The accuracy of GPS chips ultimately gave way to some of the biggest businesses capitalizing on mobile as a platform: Uber, Doordash, Google Maps. What will be the equivalent in A.I. that helps this new technology go from a toy to an essential part of daily life?
When it comes to A.I., we at Forerunner—a venture capital firm focused on the consumer—believe the equivalent to GPS chips and quality cameras will be the computer’s ability to understand nuance in intent and emotion. As more consumers are turning to digital solutions for their daily needs, understanding these needs better will be a requirement. Just like Uber enabled everyone to have a private driver, something historically too expensive for most people, A.I. will be able to take human services (financial, travel, mental health, and coaching) and bring these to a broader population with accessible pricing. Some of the most interesting companies to us are the ones who are offering these services today at Uber Black-like prices but are uniquely positioned to ride the cost curve down to offer more UberX-like pricing. The open question is whether the service quality holds up in much more critical categories versus the quality of UberX, which has declined significantly over time in terms of reliability and accessibility of price.
Ultimately, the opportunity in A.I. lies in leveraging the technology to serve the customer versus being an "A.I. Company" as the end goal. The elephant in the room is that people don't want to talk with a computer when they need something done. Why? Because the magic of a computer understanding your intent doesn’t eclipse the frustration of it missing the point. That won't change anytime soon. We think some of the best A.I. companies will be the ones where the customers don’t even know A.I. is being leveraged. This is already happening in the crypto world, where real businesses are leveraging blockchain technology where needed…and, dare I say, not even talking about it!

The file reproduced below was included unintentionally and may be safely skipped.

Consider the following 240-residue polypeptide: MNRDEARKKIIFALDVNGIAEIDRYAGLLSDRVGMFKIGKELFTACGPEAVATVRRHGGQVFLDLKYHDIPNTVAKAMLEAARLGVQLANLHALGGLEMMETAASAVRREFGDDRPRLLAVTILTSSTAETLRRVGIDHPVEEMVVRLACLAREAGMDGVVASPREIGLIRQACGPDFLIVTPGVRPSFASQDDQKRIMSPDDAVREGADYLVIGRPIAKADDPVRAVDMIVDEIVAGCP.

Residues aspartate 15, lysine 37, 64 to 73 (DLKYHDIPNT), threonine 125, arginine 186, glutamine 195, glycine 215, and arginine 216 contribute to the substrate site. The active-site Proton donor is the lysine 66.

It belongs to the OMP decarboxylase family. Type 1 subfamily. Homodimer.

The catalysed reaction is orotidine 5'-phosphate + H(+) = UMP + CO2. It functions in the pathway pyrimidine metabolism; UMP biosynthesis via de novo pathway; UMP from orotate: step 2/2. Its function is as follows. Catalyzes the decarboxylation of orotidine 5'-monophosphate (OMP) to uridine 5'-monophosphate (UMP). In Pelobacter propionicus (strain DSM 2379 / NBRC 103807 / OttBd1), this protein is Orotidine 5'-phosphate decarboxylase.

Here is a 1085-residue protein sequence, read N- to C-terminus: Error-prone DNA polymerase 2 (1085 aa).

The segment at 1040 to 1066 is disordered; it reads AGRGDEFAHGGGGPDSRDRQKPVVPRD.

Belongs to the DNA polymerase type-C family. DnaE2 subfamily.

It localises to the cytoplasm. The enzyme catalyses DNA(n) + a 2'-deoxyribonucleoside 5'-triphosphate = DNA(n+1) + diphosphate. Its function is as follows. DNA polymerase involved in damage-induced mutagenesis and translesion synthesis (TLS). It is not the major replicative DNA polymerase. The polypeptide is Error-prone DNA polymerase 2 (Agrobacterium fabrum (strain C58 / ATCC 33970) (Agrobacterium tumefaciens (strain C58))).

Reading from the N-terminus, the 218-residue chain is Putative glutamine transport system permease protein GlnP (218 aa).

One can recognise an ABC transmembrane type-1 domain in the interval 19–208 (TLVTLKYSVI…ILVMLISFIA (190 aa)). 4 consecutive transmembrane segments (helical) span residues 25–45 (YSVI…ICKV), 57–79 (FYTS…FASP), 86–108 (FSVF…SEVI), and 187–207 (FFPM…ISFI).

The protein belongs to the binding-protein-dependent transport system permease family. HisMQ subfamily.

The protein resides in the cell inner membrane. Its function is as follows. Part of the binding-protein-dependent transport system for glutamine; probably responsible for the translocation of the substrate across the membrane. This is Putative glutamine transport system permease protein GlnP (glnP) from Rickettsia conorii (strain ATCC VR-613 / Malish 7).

Our industry has a tendency to indulge the highs and the lows, so it’s worth recognizing the less glamorous necessities: The builders who are working through the data quality issues, integration challenges, and the unique domain knowledge requirements to make A.I. experiences reliable and repeatable. These are the folks who will end up building enduring, strong businesses—ones where A.I. is a means to an end versus the end point itself.
Changes won’t come overnight, but sectors core to society’s quality of life, like transportation or travel, or essential to equality, like health care or our legal system, have the opportunity to dramatically change.
Technology has removed so much humanity out of experiences. It is somewhat ironic that A.I., and its ability to interpret people’s intent and underlying feelings, might be the answer to bringing some of it back.
Jackson Fordyce curated the deals section of today’s newsletter.
This story was originally featured on Fortune.com